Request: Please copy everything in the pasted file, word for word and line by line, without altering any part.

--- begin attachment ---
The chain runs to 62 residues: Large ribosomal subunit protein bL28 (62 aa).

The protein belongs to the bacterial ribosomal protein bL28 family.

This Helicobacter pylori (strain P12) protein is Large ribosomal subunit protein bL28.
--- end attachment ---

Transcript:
The chain runs to 62 residues: Large ribosomal subunit protein bL28 (62 aa).

The protein belongs to the bacterial ribosomal protein bL28 family.

This Helicobacter pylori (strain P12) protein is Large ribosomal subunit protein bL28.